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It is often said that there is no stronger way to learn something than to fail at it. What doesn’t come about as often is what it even means to fail at something. The notion’s as subjective as it is to have succeeded. Truth be told, it’s really all a matter of what is dictated not just by those around you but also eventually yourself as to what is considered a true failure. In Michael Cimino’s case, however, failure was enough to be slandered and slaughtered by the world at large and to simply, and somewhat cruelly, never find the success you once reaped again. It was 1980 when Cimino’s monolithic, deeply American epic, Heaven’s Gate, premiered amongst a hurricane of bad press and desperately shortened cuts in order to simmer down its 219-minute final cut to a more palatable runtime.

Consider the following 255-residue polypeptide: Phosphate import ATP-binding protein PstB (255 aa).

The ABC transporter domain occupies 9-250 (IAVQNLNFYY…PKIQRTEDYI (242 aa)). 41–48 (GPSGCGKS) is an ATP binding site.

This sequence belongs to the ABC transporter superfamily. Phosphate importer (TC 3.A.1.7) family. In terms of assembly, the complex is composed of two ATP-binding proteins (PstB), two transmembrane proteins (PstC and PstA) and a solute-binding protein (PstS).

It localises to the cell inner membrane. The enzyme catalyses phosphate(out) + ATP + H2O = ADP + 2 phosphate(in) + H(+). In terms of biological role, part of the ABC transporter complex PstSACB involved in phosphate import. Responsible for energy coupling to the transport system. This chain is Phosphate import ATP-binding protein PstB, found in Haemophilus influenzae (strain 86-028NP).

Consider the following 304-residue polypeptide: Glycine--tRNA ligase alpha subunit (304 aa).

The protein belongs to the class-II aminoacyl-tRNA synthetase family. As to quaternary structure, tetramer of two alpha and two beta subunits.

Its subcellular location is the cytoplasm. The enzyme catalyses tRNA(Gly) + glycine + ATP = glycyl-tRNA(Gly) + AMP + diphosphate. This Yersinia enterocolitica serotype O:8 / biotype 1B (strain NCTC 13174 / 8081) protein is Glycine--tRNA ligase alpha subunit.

The term “disaster” was marked upon its release from the moment that Cimino was reported to not only have been already five days behind schedule on-set within its first week of shooting but also to have adopted an allegedly despot-like mannerism as director, demanding the carte blanche that was given with the project at every which way, ballooning the budget to a then-unprecedented $44 million ($170,261,643 when adjusted for inflation). As I write this out, the film’s total gross since its release was $3.5 million. It’s difficult not to feel as if Cimino was doomed from a very early point to have these results, and it’s even more so to consider how a film like Heaven’s Gate — one imbued with one of the most overwhelming canvases in cinema at large and firmly amongst the likes of Frederick Wiseman’s Welfare as one of the greatest films ever made about America — caused the demise of New Hollywood auteurism in favor of the high concept tentpoles that Spielberg and Lucas pioneered, when the alternate reality in which it was recognized as the radically culture-shifting, absolute apex of studio filmmaking’s capabilities is perhaps the one that should have been.